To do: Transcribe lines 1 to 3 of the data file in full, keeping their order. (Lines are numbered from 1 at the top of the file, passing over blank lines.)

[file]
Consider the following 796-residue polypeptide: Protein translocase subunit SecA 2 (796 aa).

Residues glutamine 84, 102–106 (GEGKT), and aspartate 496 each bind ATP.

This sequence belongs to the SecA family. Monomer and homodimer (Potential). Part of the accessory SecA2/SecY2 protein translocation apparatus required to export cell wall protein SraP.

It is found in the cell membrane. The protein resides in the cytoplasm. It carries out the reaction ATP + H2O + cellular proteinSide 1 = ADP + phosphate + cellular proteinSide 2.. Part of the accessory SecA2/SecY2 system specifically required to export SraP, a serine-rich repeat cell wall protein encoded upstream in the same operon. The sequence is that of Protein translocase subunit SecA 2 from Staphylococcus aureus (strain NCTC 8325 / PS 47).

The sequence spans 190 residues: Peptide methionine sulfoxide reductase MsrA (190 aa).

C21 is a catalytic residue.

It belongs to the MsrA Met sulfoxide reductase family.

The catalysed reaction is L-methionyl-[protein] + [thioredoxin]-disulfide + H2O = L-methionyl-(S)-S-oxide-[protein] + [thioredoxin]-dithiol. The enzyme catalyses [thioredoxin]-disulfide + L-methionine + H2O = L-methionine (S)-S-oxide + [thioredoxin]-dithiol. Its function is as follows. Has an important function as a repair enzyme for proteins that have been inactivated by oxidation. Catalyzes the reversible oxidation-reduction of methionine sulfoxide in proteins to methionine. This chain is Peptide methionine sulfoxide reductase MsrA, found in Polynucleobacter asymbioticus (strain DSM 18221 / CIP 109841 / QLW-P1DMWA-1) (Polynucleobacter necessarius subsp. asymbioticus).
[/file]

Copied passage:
Consider the following 796-residue polypeptide: Protein translocase subunit SecA 2 (796 aa).

Residues glutamine 84, 102–106 (GEGKT), and aspartate 496 each bind ATP.

This sequence belongs to the SecA family. Monomer and homodimer (Potential). Part of the accessory SecA2/SecY2 protein translocation apparatus required to export cell wall protein SraP.